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ASU Baseball: No. 16 UCLA gets on Boyd Vander Kooi early in its 12-1 win

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Devils have now lost both games to UCLA in this series

Brady Klain

Most ASU baseball games last over three hours. But if you’re impatient, just watch the first few innings — you will probably be able to tell who’s going to win.

In ASU’s last seven games, including its 12-1 loss to UCLA (15-4, 5-0 Pac-12) on Saturday, whatever team scores first wins the game. The common denominator in most of the Sun Devils’ successes and failures has been their start.

In their last two wins against Oregon last weekend — an 18-4 and 6-1 victory, respectively — the Devils (11-12, 3-2) bounced out to a first inning lead and never looked back. Their pitchers, trotting out to the mound with a lead, were never put into a stressful position. Their young hitters were able to swing away freely, not tempted to press.

That script just flips 180 degrees when Arizona State is on the wrong end of those early-inning runs.

In its last two games against UCLA, the Bruins have racked up a 4-0 lead and a 8-0 lead, respectively after just three innings of play. Their starters stymied ASU’s hitters while their offense continued to score in bunches.

On Saturday, ASU pitcher Boyd Vander Kooi, who came into the game with just a 1.07 ERA, had major command issues. Coming into the game, the freshman had only allowed a trio of earned runs in four games — on Saturday, though, he gave up seven earned runs on eight hits in just 2 13 innings of work.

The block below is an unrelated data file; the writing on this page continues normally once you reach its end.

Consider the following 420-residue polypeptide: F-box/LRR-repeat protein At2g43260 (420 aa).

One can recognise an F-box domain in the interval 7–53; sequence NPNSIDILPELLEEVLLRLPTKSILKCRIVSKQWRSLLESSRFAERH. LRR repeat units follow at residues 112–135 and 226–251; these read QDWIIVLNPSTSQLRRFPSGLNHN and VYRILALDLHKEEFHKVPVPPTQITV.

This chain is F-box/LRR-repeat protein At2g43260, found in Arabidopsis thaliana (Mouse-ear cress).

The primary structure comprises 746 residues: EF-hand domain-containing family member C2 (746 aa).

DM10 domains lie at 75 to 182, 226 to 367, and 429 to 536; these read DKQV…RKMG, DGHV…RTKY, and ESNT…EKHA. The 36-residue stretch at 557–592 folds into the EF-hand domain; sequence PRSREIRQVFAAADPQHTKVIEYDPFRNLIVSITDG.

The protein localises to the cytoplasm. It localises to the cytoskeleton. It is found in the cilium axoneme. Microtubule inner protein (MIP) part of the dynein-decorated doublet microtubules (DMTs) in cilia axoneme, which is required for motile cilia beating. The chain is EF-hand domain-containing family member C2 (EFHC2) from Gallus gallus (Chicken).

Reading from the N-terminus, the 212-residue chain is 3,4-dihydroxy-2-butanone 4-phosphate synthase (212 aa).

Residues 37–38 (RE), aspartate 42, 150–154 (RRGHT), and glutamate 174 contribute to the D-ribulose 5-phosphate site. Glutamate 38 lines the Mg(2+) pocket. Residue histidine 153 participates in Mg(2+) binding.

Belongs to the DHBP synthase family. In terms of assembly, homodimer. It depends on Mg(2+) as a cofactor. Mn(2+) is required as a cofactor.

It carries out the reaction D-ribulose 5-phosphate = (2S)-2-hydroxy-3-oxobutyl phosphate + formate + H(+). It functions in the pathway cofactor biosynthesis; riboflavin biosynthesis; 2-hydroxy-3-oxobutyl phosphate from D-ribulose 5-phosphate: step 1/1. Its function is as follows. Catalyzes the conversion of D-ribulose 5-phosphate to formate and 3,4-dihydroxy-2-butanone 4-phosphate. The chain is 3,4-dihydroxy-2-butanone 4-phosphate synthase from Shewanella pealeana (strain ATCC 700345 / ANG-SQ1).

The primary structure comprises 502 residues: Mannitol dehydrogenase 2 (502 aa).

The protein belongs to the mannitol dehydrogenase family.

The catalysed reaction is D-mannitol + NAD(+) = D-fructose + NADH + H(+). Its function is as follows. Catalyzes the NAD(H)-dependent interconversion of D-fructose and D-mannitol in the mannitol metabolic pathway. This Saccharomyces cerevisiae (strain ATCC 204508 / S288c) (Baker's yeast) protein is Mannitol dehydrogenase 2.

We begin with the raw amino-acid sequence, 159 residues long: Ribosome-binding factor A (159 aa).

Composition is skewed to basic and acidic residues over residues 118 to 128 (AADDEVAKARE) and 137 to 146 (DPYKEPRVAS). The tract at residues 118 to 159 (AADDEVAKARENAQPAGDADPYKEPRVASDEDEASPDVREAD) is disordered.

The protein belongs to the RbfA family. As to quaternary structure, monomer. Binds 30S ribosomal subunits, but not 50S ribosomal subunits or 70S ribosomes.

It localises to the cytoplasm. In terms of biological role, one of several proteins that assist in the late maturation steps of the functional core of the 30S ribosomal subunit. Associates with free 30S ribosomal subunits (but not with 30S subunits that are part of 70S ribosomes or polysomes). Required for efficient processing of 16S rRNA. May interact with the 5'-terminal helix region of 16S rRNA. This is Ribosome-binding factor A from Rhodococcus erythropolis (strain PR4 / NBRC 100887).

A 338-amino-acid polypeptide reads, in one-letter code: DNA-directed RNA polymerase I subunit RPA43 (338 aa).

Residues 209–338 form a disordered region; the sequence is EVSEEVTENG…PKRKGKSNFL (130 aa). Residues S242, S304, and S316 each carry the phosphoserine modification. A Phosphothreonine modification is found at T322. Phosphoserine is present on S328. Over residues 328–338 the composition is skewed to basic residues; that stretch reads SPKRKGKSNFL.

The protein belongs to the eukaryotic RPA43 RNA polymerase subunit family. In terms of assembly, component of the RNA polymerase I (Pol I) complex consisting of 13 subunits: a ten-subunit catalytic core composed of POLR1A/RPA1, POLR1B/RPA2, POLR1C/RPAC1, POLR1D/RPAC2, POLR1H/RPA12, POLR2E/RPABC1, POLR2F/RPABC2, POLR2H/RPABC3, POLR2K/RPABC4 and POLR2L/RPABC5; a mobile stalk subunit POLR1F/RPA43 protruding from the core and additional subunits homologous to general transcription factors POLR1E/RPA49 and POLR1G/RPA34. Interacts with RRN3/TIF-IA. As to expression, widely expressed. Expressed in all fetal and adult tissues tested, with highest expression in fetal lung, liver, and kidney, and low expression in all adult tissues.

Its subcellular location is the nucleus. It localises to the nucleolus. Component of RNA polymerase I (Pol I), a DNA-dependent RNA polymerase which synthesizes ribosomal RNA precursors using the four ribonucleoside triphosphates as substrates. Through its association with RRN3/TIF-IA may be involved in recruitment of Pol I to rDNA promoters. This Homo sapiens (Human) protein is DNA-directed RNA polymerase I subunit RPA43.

He had a chance in the second to get out of the inning unscathed, but with two runners on, Vander Kooi threw a pair of wild pitches to Jake Hirabayashi. The first advanced both runners into scoring position, the second allowed one to cross the plate and give UCLA an early lead.

A few pitches later, Hirabayashi tattooed a pitch from Vander Kooi over the left field fence to give the omen as to the direction ASU’s day was headed. An inning later, the Bruins tacked on a quartet of hits and five runs split up between Vander Kooi and reliever Grant Schneider.

In total, the Sun Devils used five pitchers, and each gave up at least one earned run.

The lone ASU run came via a monster home run from right fielder Hunter Bishop in the sixth. Despite the Devils racking up seven hits, they failed to capitalize on numerous opportunities to bring a few runs across the plate.

Arizona State will now look at avoid the sweep tomorrow against UCLA at 12:00 MST.